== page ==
Mentions: In the early, exudative, phase of ARDS, the massive, self-perpetuating inflammatory process involves the entire gas exchange unit (see Supplementary Fig. 1). Pathophysiologically, this phase has four characteristics: an increase in capillary endothelial and/or alveolar epithelial permeability; leakage of plasma protein, with flow of edematous fluid into the interstitial and, later, the alveolar spaces; vasoconstriction and microembolism or microthrombosis in the vascular compartment, and thus increased pulmonary vascular resistance, with maldistribution of pulmonary perfusion; and an increase in alveolar surface tension favoring alveolar instability with formation of atelectasis and ventila-tory inhomogeneities. As a consequence, a profound ventilation/perfusion (V/Q) mismatch, with extensive intrapulmonary shunt flow and highly impaired gas exchange, is regularly seen. This exudative phase may persist for about a week, during which full recovery without persistent loss of lung function is very possible [8] (see Supplementary Fig. 1). However, new inflammatory events, such as recurrent sepsis or acquisition of secondary (nosocomial) pneumonia, may repetitively worsen the state of lung function and then progressively favor proliferative processes characterized by mesenchymal cell activation and ongoing lung fibrosis [9] (see Supplementary Fig. 1). Fibroproliferative events such as increased collagen matrix production occur early in the course of ARDS (about 5 to 7 days after the onset [10]) and may lead to irreversible, restrictive abnormalities of lung function. In addition, the development of pulmonary fibrosis and deposition of extracellular collagen in the alveolar space correlates with an increased risk of death in ARDS [11,12] (see Supplementary Fig. 1).


Surfactant alteration and replacement in acute respiratory distress syndrome.

Günther A, Ruppert C, Schmidt R, Markart P, Grimminger F, Walmrath D, Seeger W - Respir. Res. (2001)

Schematic illustration of trigger mechanisms leading to acute respiratory distress syndrome (ARDS). Four key pathophysiological and clinical findings are encountered in ARDS: firstly, noxious agents may attack the alveolar compartment directly or hit the lung via the intravascular compartment (indirect, classical ARDS). Secondly, during the early exudative phase, a self-perpetuating inflammatory process involves the entire gas exchange unit leading to type II cell injury, loss of epithelial (and endothelial) integrity, alveolar edema formation, and severe impairment of surfactant function. Thirdly, as a result a ventilation-perfusion mismatch with extensive shunt flow is observed. Fourthly, aggravating complications including new inflammatory events, such as recurrent or persistent sepsis, or acquisition of secondary (nosocomial) pneumonia may repetitively worsen the state of lung function and then progressively favour proliferative processes characterized by mesenchymal cell activation and ongoing lung fibrosis. infl., inflammatory, interst., interstitial.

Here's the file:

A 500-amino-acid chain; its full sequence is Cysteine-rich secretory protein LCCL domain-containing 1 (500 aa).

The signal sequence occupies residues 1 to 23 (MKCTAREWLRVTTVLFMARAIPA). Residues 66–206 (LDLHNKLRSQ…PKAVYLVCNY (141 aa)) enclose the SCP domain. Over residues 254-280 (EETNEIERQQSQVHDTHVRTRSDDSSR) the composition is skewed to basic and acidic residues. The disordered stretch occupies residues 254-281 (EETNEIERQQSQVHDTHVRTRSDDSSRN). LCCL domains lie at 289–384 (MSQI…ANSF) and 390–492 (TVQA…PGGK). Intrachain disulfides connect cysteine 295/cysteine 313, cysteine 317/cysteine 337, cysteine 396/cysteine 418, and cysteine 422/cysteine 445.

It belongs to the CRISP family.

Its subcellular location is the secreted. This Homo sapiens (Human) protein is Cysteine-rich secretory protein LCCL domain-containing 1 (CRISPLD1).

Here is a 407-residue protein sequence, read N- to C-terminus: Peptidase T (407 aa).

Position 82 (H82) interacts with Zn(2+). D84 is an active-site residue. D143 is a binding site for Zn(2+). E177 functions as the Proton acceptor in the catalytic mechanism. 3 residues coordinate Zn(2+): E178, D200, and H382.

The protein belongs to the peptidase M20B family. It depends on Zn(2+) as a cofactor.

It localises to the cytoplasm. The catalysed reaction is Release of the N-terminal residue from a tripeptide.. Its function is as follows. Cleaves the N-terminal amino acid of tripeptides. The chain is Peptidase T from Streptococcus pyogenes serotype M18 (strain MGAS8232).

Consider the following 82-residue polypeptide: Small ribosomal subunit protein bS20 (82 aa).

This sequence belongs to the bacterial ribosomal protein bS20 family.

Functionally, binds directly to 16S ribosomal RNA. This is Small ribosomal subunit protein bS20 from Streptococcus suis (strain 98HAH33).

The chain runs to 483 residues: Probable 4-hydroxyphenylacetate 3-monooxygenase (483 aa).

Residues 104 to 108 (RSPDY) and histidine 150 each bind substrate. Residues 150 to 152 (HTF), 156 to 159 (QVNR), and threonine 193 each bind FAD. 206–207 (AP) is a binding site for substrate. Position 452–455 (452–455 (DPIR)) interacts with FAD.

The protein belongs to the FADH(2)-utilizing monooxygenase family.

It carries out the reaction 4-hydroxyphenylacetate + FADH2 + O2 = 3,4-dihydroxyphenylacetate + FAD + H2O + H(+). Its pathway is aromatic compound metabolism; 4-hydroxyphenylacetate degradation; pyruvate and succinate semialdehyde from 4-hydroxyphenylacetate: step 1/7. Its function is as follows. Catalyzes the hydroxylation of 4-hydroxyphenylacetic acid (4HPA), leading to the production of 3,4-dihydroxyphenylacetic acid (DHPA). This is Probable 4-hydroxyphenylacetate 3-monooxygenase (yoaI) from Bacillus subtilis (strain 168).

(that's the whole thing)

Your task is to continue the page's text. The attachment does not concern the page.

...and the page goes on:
© Copyright Policy
Related In: Results  -  Collection

Show All Figures
getmorefigures.php?uid=PMC64803&req=5

Figure 1: Schematic illustration of trigger mechanisms leading to acute respiratory distress syndrome (ARDS). Four key pathophysiological and clinical findings are encountered in ARDS: firstly, noxious agents may attack the alveolar compartment directly or hit the lung via the intravascular compartment (indirect, classical ARDS). Secondly, during the early exudative phase, a self-perpetuating inflammatory process involves the entire gas exchange unit leading to type II cell injury, loss of epithelial (and endothelial) integrity, alveolar edema formation, and severe impairment of surfactant function. Thirdly, as a result a ventilation-perfusion mismatch with extensive shunt flow is observed. Fourthly, aggravating complications including new inflammatory events, such as recurrent or persistent sepsis, or acquisition of secondary (nosocomial) pneumonia may repetitively worsen the state of lung function and then progressively favour proliferative processes characterized by mesenchymal cell activation and ongoing lung fibrosis. infl., inflammatory, interst., interstitial.